Senators to block confirmation of Libya envoy

WASHINGTON (Reuters) - Four U.S. Senate Democrats said on Thursday they would block the confirmation of President George W. Bush’s nominee to be ambassador to Libya until Tripoli makes good on its promise to fully compensate relatives of victims of terrorist attacks in the 1980s.

Bush moved on Wednesday to fill the post that has been vacant for nearly 35 years, nominating Gene Cretz, currently deputy chief of mission at the U.S. Embassy in Israel, to be U.S. ambassador to Libya.

The move came despite unresolved issues with Libya over compensation for families of Americans killed in the bombing of Pan Am flight 103 over Lockerbie, Scotland, in 1988 and the 1986 bombing of the La Belle discotheque in Berlin that killed two U.S. servicemen and injured 90 others.

The Senate Democrats, led by Frank Lautenberg of New Jersey, said no U.S. ambassador should set foot in Tripoli until Libya fulfilled the financial commitments made to the victims’ families.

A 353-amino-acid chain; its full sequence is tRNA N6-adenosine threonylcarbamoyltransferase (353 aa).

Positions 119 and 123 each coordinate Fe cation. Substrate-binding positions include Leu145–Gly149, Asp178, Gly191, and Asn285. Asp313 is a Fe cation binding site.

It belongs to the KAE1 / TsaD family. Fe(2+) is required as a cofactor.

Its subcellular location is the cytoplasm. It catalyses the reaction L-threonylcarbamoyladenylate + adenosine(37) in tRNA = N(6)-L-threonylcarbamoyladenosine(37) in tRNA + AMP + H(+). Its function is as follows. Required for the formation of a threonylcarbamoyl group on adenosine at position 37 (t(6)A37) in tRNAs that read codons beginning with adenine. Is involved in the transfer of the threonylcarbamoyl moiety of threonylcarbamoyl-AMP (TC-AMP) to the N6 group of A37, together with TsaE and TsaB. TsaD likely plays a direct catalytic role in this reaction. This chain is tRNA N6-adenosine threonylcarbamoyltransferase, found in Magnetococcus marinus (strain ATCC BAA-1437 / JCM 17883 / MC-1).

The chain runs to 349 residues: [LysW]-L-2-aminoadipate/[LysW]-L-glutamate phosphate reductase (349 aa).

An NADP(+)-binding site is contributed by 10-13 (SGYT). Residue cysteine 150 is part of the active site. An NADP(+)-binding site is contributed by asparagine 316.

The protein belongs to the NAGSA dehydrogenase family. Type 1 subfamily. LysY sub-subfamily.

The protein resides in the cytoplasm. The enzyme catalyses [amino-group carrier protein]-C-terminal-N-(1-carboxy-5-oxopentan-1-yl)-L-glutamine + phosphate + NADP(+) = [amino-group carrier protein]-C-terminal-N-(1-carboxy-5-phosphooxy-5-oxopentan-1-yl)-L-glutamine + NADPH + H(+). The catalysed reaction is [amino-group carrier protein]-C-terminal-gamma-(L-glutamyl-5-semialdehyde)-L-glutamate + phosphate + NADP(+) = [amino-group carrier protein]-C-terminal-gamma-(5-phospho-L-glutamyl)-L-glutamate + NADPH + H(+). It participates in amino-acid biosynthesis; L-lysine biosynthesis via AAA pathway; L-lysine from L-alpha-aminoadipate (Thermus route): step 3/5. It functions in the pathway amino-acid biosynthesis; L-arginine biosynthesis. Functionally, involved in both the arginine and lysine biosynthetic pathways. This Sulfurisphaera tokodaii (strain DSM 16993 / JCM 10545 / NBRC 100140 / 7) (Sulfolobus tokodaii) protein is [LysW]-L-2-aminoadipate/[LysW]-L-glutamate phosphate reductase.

The Libyan government reached a settlement to pay families of the Lockerbie bombing victims $10 million per victim, but has not paid the final $2 million each that the families believe they are owed.

Libya also entered into a settlement agreement last year with victims of the Berlin bombing.

“Libya must no longer be allowed to drag its feet and the U.S. must not pursue fully normalized diplomatic relations with Libya until they fulfill their legal obligations to American families,” Lautenberg said in a statement.

Lautenberg was joined by fellow New Jersey Sen. Robert Menendez and New York Sens. Hillary Clinton and Charles Schumer.

“The president believes that Mr. Cretz is the best candidate for this important post and we encourage the Senate to support his nomination,” said Emily Lawrimore, a White House spokeswoman. “President Bush has noted the importance of resolving outstanding issues with Libya including for the victims of Pan Am 103 and the La Belle bombings.”

The Cretz nomination followed the delivery of a letter from Bush to Libyan leader Muammar Gaddafi on Monday thanking him for Libya’s 2003 decision to scrap weapons of mass destruction programs, but also noted the need to resolve outstanding issues.